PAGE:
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While I was out at the Codemasters booth playing Overlord 2, I figured I had absolutely no good reason not to check out its cousin for Wii, Overlord Dark Legend. I'd had so much fun with the first one that I was in really goo...

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Go club some baby seals: An Overlord II demo is up on XBL


Jun 04
// Jordan Devore
Jeez, that was quick. As previously teased, an Overlord II demo has gone up on Xbox LIVE Marketplace today. To add the file to your Xbox 360's download queue, click here the US version and here for the UK demo.Is the 360 not ...
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E3 09: Hands-on with Overlord 2


Jun 04
// Conrad Zimmerman
I love me some Overlord. I might not love it as much as Jim does but I think it would be a close race as to who has a bigger tent for the upcoming sequel. Now that I've had an opportunity to play it on the show floor at E3, I'm even more excited than ever.Hit the jump and check out why it feels so good to be so bad.
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Overlord II demo coming soon


Jun 03
// Jim Sterling
Overlord II is my jam, which is why I'm bummed that I can't get to check it out at E3. Luckily, our man Conrad Zimmerman is on the case, so stay tuned for our first impressions of the game coming soon. Those impressions can b...
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Overlord II is lording it over these new screens


May 28
// Jim Sterling
The best thing is that I get paid to write headlines like that. Anyway, Overlord II is a matter of weeks away and I am very excited indeed for the sequel to what was quite possibly my favorite game of 2007. With a more evil O...
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Have some Overlord II videos, by all means


May 21
// Jim Sterling
Codemasters' Overlord II is nearly upon us, and I am looking forward to it significantly, thank you very much. In anticipation of the hopefully excellent sequel, two brand new videos have been unleashed. A second developer di...
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Overlord Dark Legend is as dark as it is legendary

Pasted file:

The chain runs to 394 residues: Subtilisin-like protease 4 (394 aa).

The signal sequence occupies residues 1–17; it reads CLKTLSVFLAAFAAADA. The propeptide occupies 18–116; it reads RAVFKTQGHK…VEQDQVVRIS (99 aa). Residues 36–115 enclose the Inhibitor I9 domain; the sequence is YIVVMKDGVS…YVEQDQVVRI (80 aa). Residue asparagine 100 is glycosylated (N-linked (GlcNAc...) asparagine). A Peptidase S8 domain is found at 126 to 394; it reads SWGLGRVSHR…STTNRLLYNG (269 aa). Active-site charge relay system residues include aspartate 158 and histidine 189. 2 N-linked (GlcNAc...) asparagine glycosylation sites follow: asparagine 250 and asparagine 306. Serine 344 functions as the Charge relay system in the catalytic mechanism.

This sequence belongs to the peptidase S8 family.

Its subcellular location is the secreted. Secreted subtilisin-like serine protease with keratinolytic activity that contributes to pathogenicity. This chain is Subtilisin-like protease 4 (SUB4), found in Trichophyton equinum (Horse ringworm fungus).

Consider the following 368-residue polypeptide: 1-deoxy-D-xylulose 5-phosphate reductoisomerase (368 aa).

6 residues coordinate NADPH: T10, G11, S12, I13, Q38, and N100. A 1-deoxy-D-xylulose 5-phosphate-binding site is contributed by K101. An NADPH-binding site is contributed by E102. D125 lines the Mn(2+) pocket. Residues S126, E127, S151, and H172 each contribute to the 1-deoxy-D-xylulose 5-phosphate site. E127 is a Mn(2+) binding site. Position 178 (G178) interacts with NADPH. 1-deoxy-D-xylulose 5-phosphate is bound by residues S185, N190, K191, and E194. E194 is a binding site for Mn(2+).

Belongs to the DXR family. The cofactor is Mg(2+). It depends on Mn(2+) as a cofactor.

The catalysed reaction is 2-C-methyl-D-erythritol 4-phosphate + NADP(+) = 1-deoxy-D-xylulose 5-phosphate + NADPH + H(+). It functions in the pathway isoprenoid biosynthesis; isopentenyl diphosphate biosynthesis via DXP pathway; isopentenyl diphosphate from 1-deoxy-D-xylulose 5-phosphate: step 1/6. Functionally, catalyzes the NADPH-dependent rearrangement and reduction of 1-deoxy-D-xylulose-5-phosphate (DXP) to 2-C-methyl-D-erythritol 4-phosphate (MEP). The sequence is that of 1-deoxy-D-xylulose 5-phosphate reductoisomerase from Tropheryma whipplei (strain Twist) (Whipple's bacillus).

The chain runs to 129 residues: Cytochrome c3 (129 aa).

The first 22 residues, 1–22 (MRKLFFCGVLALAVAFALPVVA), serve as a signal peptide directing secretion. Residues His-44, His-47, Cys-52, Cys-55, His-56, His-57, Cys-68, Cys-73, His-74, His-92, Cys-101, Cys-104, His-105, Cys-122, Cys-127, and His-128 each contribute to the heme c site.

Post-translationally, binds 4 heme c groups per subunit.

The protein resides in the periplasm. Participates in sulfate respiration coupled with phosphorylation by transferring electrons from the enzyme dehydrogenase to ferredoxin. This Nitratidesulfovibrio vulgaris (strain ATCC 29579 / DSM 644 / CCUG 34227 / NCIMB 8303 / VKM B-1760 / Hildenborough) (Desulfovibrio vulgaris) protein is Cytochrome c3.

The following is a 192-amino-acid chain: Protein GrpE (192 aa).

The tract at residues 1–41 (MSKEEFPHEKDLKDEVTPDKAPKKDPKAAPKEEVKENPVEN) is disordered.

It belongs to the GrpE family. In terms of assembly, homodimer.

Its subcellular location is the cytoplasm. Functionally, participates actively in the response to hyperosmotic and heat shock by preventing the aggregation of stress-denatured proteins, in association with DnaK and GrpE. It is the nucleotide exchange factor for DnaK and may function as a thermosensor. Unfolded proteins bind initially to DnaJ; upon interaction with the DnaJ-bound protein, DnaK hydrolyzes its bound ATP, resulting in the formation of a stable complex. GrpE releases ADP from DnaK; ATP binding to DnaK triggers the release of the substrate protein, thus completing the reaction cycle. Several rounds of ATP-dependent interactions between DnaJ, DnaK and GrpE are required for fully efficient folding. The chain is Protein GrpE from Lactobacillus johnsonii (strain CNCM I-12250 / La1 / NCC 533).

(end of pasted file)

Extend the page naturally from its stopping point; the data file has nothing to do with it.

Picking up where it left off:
May 15
// Jim Sterling
Codemasters is pumping out the Overlord-themed goodies this year, with Overlord II coming to PC, Xbox 360 and PS3, Overlord Minions hitting the DS and Overlord Dark Legend invading the Wii. The latter is one we haven't talked...
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Pre-order Overlord, get Minion figurine, make me jealous


May 12
// Jim Sterling
The life of a reviewer might seem pretty cushy to you lot. Sure, we get free games, but there's a downside that you must consider. First of all, we have to play a bunch of wank like Velvet Assassin, and secondly, we get to mi...
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Overlord II trailer be bringin' the Minions!


May 01
// Jim Sterling
Overlord was one of the coolest games of last year, and the sequel is a matter of months away. To celebrate, here's a fresh new trailer and some screenshots, focusing this time on the most important aspect of the game -- the ...
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Overlord Minions assets for your diabolical pleasure


Apr 06
// Jim Sterling
I love Overlord and I love my DS, so it's hardly surprising that Overlord Minions is one of my most eagerly awaited games of the summer. Being able to take control of the Minions directly is hopefully going to be a lot of fun...
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More Overlord II screens give us excuse to talk about Overlord


Mar 19